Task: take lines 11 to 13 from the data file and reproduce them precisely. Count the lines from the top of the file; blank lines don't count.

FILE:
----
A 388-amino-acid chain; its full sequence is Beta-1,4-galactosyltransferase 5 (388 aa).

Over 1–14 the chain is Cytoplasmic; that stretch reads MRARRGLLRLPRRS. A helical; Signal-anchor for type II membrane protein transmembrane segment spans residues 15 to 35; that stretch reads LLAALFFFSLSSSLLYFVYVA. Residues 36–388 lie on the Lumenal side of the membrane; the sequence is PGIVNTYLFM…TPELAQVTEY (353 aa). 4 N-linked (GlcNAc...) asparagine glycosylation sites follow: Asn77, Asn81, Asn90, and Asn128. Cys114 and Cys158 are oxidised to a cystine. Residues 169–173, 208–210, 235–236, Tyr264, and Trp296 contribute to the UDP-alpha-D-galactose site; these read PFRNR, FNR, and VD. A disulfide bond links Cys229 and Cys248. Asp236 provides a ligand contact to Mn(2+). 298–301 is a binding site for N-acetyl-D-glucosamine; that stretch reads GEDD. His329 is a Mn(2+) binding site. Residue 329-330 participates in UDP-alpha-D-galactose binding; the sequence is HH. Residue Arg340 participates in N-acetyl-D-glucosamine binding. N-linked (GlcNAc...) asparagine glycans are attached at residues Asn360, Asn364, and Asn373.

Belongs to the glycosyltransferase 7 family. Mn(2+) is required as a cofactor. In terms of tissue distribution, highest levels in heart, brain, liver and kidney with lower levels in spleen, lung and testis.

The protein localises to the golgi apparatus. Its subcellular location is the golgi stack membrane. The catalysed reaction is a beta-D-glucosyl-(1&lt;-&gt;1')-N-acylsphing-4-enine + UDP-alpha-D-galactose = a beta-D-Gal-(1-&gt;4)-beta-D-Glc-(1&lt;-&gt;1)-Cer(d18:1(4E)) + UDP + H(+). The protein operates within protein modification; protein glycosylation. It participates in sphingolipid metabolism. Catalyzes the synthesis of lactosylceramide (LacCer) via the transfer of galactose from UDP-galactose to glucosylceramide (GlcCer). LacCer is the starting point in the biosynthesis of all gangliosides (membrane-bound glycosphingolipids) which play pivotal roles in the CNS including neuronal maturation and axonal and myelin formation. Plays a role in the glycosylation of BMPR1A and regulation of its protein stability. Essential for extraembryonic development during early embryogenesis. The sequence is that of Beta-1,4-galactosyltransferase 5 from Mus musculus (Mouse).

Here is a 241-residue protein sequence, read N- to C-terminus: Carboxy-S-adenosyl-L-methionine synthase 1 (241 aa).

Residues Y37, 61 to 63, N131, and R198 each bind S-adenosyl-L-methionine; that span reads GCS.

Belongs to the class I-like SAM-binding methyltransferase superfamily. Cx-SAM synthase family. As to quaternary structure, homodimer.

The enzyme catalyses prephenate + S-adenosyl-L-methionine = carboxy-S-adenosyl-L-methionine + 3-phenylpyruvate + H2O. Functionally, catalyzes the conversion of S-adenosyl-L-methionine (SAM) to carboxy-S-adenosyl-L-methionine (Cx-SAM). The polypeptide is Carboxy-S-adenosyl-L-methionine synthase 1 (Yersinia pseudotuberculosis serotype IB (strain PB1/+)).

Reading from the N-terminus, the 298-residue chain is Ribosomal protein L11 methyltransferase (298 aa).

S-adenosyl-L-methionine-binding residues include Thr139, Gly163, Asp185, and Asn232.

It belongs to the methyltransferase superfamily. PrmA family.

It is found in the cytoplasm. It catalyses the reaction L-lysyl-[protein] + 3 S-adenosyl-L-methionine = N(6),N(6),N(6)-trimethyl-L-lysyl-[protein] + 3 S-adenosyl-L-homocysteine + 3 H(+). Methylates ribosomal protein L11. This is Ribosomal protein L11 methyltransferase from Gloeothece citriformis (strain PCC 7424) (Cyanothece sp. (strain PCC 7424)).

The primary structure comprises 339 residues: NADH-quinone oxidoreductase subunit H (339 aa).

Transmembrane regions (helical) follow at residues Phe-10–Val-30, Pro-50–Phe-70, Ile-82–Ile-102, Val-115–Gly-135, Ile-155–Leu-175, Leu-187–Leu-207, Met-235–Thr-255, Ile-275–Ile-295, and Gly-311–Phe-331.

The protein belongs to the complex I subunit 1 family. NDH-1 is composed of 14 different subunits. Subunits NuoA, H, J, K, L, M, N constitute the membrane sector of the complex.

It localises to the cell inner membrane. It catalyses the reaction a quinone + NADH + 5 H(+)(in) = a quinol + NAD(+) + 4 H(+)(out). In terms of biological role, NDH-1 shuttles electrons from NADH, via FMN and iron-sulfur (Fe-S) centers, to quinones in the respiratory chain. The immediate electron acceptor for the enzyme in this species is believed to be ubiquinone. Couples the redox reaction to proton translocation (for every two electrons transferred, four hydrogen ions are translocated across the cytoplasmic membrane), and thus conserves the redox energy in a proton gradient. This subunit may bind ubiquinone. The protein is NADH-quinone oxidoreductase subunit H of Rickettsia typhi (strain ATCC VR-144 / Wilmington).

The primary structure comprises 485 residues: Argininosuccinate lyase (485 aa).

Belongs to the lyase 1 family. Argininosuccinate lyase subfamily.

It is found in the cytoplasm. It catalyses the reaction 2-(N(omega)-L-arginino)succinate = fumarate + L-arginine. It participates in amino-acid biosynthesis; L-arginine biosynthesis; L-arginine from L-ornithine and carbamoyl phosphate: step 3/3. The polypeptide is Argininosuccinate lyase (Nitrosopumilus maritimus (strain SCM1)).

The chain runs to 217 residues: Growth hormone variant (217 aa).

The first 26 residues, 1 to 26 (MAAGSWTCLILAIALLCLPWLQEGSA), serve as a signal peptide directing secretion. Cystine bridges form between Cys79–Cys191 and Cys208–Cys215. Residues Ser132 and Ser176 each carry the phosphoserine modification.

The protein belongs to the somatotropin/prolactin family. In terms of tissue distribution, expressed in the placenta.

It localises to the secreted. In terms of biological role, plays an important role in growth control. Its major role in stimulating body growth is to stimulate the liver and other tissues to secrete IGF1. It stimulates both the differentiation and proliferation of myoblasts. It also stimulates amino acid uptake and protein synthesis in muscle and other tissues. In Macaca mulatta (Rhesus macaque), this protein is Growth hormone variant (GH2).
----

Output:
It belongs to the methyltransferase superfamily. PrmA family.

It is found in the cytoplasm. It catalyses the reaction L-lysyl-[protein] + 3 S-adenosyl-L-methionine = N(6),N(6),N(6)-trimethyl-L-lysyl-[protein] + 3 S-adenosyl-L-homocysteine + 3 H(+). Methylates ribosomal protein L11. This is Ribosomal protein L11 methyltransferase from Gloeothece citriformis (strain PCC 7424) (Cyanothece sp. (strain PCC 7424)).

The primary structure comprises 339 residues: NADH-quinone oxidoreductase subunit H (339 aa).